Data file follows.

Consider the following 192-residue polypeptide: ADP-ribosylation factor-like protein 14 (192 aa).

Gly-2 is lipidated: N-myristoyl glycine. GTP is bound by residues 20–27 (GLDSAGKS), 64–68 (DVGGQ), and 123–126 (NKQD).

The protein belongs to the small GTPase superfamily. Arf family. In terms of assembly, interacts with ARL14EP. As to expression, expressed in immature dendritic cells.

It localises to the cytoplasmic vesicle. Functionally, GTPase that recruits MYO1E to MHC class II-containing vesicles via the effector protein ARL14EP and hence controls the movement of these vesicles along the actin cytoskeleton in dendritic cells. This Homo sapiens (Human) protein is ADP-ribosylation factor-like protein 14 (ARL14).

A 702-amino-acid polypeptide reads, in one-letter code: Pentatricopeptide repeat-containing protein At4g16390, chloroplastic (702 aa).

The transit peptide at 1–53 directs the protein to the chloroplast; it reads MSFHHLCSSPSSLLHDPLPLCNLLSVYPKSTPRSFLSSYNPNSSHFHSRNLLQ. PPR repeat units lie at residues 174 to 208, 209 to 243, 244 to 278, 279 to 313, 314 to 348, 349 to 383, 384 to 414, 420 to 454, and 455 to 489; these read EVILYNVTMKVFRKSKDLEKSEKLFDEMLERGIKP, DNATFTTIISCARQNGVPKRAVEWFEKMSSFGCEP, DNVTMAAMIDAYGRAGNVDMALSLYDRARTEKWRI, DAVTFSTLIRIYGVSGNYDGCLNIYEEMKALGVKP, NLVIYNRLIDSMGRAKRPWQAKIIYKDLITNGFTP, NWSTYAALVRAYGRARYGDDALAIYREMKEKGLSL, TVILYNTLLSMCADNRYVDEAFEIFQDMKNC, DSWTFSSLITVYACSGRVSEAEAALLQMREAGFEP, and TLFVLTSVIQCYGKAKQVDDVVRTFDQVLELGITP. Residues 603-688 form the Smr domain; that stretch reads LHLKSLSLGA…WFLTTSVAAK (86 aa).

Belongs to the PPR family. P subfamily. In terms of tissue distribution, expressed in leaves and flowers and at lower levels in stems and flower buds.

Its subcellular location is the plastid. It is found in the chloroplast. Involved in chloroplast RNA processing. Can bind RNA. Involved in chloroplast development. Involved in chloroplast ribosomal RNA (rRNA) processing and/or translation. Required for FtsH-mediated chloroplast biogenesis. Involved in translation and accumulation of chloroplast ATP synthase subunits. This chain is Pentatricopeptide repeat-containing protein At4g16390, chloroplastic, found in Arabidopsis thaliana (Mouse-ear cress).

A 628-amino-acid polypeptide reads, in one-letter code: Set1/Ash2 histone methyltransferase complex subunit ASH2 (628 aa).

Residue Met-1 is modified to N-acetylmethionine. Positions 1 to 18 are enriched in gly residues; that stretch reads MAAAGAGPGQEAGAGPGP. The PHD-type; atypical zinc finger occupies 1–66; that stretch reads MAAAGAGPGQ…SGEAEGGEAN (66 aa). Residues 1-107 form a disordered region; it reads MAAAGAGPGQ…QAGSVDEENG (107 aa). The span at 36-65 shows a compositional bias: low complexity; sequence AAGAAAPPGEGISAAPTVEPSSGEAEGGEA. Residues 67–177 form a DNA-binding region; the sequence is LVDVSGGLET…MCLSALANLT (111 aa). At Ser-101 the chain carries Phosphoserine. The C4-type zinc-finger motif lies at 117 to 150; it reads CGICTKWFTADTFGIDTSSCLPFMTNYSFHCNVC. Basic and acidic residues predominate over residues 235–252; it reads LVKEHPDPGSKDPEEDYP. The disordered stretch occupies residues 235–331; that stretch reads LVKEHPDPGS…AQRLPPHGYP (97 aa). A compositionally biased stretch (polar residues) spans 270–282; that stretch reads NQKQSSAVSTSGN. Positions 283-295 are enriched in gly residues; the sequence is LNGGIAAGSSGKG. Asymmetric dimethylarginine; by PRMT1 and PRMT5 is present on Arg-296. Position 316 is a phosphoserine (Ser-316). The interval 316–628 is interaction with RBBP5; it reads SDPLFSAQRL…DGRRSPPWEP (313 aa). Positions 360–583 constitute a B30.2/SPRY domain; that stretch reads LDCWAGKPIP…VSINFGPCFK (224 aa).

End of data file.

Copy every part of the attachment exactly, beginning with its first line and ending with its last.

Consider the following 192-residue polypeptide: ADP-ribosylation factor-like protein 14 (192 aa).

Gly-2 is lipidated: N-myristoyl glycine. GTP is bound by residues 20–27 (GLDSAGKS), 64–68 (DVGGQ), and 123–126 (NKQD).

The protein belongs to the small GTPase superfamily. Arf family. In terms of assembly, interacts with ARL14EP. As to expression, expressed in immature dendritic cells.

It localises to the cytoplasmic vesicle. Functionally, GTPase that recruits MYO1E to MHC class II-containing vesicles via the effector protein ARL14EP and hence controls the movement of these vesicles along the actin cytoskeleton in dendritic cells. This Homo sapiens (Human) protein is ADP-ribosylation factor-like protein 14 (ARL14).

A 702-amino-acid polypeptide reads, in one-letter code: Pentatricopeptide repeat-containing protein At4g16390, chloroplastic (702 aa).

The transit peptide at 1–53 directs the protein to the chloroplast; it reads MSFHHLCSSPSSLLHDPLPLCNLLSVYPKSTPRSFLSSYNPNSSHFHSRNLLQ. PPR repeat units lie at residues 174 to 208, 209 to 243, 244 to 278, 279 to 313, 314 to 348, 349 to 383, 384 to 414, 420 to 454, and 455 to 489; these read EVILYNVTMKVFRKSKDLEKSEKLFDEMLERGIKP, DNATFTTIISCARQNGVPKRAVEWFEKMSSFGCEP, DNVTMAAMIDAYGRAGNVDMALSLYDRARTEKWRI, DAVTFSTLIRIYGVSGNYDGCLNIYEEMKALGVKP, NLVIYNRLIDSMGRAKRPWQAKIIYKDLITNGFTP, NWSTYAALVRAYGRARYGDDALAIYREMKEKGLSL, TVILYNTLLSMCADNRYVDEAFEIFQDMKNC, DSWTFSSLITVYACSGRVSEAEAALLQMREAGFEP, and TLFVLTSVIQCYGKAKQVDDVVRTFDQVLELGITP. Residues 603-688 form the Smr domain; that stretch reads LHLKSLSLGA…WFLTTSVAAK (86 aa).

Belongs to the PPR family. P subfamily. In terms of tissue distribution, expressed in leaves and flowers and at lower levels in stems and flower buds.

Its subcellular location is the plastid. It is found in the chloroplast. Involved in chloroplast RNA processing. Can bind RNA. Involved in chloroplast development. Involved in chloroplast ribosomal RNA (rRNA) processing and/or translation. Required for FtsH-mediated chloroplast biogenesis. Involved in translation and accumulation of chloroplast ATP synthase subunits. This chain is Pentatricopeptide repeat-containing protein At4g16390, chloroplastic, found in Arabidopsis thaliana (Mouse-ear cress).

A 628-amino-acid polypeptide reads, in one-letter code: Set1/Ash2 histone methyltransferase complex subunit ASH2 (628 aa).

Residue Met-1 is modified to N-acetylmethionine. Positions 1 to 18 are enriched in gly residues; that stretch reads MAAAGAGPGQEAGAGPGP. The PHD-type; atypical zinc finger occupies 1–66; that stretch reads MAAAGAGPGQ…SGEAEGGEAN (66 aa). Residues 1-107 form a disordered region; it reads MAAAGAGPGQ…QAGSVDEENG (107 aa). The span at 36-65 shows a compositional bias: low complexity; sequence AAGAAAPPGEGISAAPTVEPSSGEAEGGEA. Residues 67–177 form a DNA-binding region; the sequence is LVDVSGGLET…MCLSALANLT (111 aa). At Ser-101 the chain carries Phosphoserine. The C4-type zinc-finger motif lies at 117 to 150; it reads CGICTKWFTADTFGIDTSSCLPFMTNYSFHCNVC. Basic and acidic residues predominate over residues 235–252; it reads LVKEHPDPGSKDPEEDYP. The disordered stretch occupies residues 235–331; that stretch reads LVKEHPDPGS…AQRLPPHGYP (97 aa). A compositionally biased stretch (polar residues) spans 270–282; that stretch reads NQKQSSAVSTSGN. Positions 283-295 are enriched in gly residues; the sequence is LNGGIAAGSSGKG. Asymmetric dimethylarginine; by PRMT1 and PRMT5 is present on Arg-296. Position 316 is a phosphoserine (Ser-316). The interval 316–628 is interaction with RBBP5; it reads SDPLFSAQRL…DGRRSPPWEP (313 aa). Positions 360–583 constitute a B30.2/SPRY domain; that stretch reads LDCWAGKPIP…VSINFGPCFK (224 aa).